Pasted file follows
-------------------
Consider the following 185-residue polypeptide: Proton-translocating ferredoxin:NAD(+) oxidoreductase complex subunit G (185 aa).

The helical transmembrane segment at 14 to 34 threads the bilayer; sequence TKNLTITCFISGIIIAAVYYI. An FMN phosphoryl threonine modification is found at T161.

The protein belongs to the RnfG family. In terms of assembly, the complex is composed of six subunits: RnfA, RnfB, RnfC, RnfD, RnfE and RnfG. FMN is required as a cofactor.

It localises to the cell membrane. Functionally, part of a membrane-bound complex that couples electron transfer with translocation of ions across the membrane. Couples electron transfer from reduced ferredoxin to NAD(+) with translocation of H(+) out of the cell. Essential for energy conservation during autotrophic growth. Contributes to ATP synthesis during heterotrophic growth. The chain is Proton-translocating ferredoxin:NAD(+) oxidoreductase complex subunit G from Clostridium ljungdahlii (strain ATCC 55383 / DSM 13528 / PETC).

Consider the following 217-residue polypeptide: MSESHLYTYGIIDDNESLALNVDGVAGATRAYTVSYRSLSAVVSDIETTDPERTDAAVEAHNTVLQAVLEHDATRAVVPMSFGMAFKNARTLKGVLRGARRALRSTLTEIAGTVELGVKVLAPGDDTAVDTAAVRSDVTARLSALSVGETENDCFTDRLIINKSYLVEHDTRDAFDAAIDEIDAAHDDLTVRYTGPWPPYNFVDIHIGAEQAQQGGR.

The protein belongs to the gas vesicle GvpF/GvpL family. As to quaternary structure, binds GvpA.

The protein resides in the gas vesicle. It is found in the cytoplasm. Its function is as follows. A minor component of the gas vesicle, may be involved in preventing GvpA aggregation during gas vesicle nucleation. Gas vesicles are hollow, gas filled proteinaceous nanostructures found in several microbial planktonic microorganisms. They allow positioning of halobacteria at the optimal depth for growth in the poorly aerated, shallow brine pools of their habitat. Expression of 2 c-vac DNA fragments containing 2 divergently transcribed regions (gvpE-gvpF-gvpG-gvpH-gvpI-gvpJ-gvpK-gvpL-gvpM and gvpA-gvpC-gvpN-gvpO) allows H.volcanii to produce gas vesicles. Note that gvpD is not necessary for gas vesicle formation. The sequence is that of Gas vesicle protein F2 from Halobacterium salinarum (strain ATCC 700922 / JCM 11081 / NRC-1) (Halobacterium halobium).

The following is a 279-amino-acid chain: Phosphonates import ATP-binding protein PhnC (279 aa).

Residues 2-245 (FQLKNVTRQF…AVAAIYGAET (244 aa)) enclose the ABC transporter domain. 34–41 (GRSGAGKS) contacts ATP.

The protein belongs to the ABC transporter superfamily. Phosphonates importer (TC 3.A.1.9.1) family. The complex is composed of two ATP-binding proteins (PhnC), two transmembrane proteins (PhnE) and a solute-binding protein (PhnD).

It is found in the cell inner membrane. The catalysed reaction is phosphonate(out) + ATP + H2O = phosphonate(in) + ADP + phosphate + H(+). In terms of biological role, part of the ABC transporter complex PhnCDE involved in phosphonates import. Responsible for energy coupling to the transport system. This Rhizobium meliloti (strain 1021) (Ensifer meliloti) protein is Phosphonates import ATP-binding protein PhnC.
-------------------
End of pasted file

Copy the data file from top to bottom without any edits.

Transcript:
Consider the following 185-residue polypeptide: Proton-translocating ferredoxin:NAD(+) oxidoreductase complex subunit G (185 aa).

The helical transmembrane segment at 14 to 34 threads the bilayer; sequence TKNLTITCFISGIIIAAVYYI. An FMN phosphoryl threonine modification is found at T161.

The protein belongs to the RnfG family. In terms of assembly, the complex is composed of six subunits: RnfA, RnfB, RnfC, RnfD, RnfE and RnfG. FMN is required as a cofactor.

It localises to the cell membrane. Functionally, part of a membrane-bound complex that couples electron transfer with translocation of ions across the membrane. Couples electron transfer from reduced ferredoxin to NAD(+) with translocation of H(+) out of the cell. Essential for energy conservation during autotrophic growth. Contributes to ATP synthesis during heterotrophic growth. The chain is Proton-translocating ferredoxin:NAD(+) oxidoreductase complex subunit G from Clostridium ljungdahlii (strain ATCC 55383 / DSM 13528 / PETC).

Consider the following 217-residue polypeptide: MSESHLYTYGIIDDNESLALNVDGVAGATRAYTVSYRSLSAVVSDIETTDPERTDAAVEAHNTVLQAVLEHDATRAVVPMSFGMAFKNARTLKGVLRGARRALRSTLTEIAGTVELGVKVLAPGDDTAVDTAAVRSDVTARLSALSVGETENDCFTDRLIINKSYLVEHDTRDAFDAAIDEIDAAHDDLTVRYTGPWPPYNFVDIHIGAEQAQQGGR.

The protein belongs to the gas vesicle GvpF/GvpL family. As to quaternary structure, binds GvpA.

The protein resides in the gas vesicle. It is found in the cytoplasm. Its function is as follows. A minor component of the gas vesicle, may be involved in preventing GvpA aggregation during gas vesicle nucleation. Gas vesicles are hollow, gas filled proteinaceous nanostructures found in several microbial planktonic microorganisms. They allow positioning of halobacteria at the optimal depth for growth in the poorly aerated, shallow brine pools of their habitat. Expression of 2 c-vac DNA fragments containing 2 divergently transcribed regions (gvpE-gvpF-gvpG-gvpH-gvpI-gvpJ-gvpK-gvpL-gvpM and gvpA-gvpC-gvpN-gvpO) allows H.volcanii to produce gas vesicles. Note that gvpD is not necessary for gas vesicle formation. The sequence is that of Gas vesicle protein F2 from Halobacterium salinarum (strain ATCC 700922 / JCM 11081 / NRC-1) (Halobacterium halobium).

The following is a 279-amino-acid chain: Phosphonates import ATP-binding protein PhnC (279 aa).

Residues 2-245 (FQLKNVTRQF…AVAAIYGAET (244 aa)) enclose the ABC transporter domain. 34–41 (GRSGAGKS) contacts ATP.

The protein belongs to the ABC transporter superfamily. Phosphonates importer (TC 3.A.1.9.1) family. The complex is composed of two ATP-binding proteins (PhnC), two transmembrane proteins (PhnE) and a solute-binding protein (PhnD).

It is found in the cell inner membrane. The catalysed reaction is phosphonate(out) + ATP + H2O = phosphonate(in) + ADP + phosphate + H(+). In terms of biological role, part of the ABC transporter complex PhnCDE involved in phosphonates import. Responsible for energy coupling to the transport system. This Rhizobium meliloti (strain 1021) (Ensifer meliloti) protein is Phosphonates import ATP-binding protein PhnC.